How Evy's Tree strengthened their community with rewards
Evy’s Tree is one of the best examples of this strategy at work. Founder Amy Miraflor was able to turn her passion for functional, fashionable clothing into a brand that people were excited get involved with. That’s because they recognized themselves in the products she made and the vision she represented.
This inspired the Evy’s Tree team to design a customer experience that not only put an emphasis on how customers experience their brand but also how they can find new ways to connect. Through special events, social media campaigns, and customer rewards, they created a desire to engage and stay engaged that strengthened their existing community in ways they couldn’t have imagined otherwise.
Why rewards work
Evy’s Tree is only one example of brands who are intentionally building community with rewards, and that’s because it works! Rewards allow you to put your brand’s focus on your best customer, building an experience around providing more ways to engage and get involved with your brand.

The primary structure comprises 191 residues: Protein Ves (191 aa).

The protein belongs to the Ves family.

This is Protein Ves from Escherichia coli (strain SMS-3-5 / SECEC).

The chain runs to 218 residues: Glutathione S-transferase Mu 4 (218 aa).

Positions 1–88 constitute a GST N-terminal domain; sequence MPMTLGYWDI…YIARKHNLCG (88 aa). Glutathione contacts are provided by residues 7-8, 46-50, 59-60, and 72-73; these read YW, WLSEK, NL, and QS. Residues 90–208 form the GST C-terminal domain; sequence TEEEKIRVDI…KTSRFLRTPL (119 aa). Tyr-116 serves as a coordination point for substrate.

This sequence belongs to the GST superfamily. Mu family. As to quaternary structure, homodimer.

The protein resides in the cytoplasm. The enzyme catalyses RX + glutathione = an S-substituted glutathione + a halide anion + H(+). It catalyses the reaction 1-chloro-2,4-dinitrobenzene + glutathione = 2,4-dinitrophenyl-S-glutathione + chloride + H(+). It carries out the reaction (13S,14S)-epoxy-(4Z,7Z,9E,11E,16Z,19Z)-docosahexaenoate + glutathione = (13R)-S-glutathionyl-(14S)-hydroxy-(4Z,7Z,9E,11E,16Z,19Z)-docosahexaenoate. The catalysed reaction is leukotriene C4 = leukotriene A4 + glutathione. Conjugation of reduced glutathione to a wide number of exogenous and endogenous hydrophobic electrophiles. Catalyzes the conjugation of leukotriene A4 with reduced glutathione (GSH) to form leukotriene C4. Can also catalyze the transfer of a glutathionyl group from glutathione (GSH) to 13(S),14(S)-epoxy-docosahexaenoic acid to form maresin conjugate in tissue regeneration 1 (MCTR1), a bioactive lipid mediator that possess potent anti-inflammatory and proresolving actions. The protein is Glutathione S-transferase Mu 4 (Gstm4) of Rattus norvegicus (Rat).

With a strong brand community, your customers’ association with your brand becomes part of their identity. When your brand is embedded in how they define themselves, it strengthens their decision to continue shopping with you and be associated with your brand. As a result, they’re encouraged to promote your brand to their friends, reducing acquisition costs and strengthening their relationship with your brand in the process.
By using rewards as a reason to choose you over your competitors, you start to establish a connection that transcends the first purchase and gives them a reason to come back time and again. This cycle of engagement is what truly breeds emotional relationships and will carry your brand above the raging war of acquisition into the future of lasting relationships.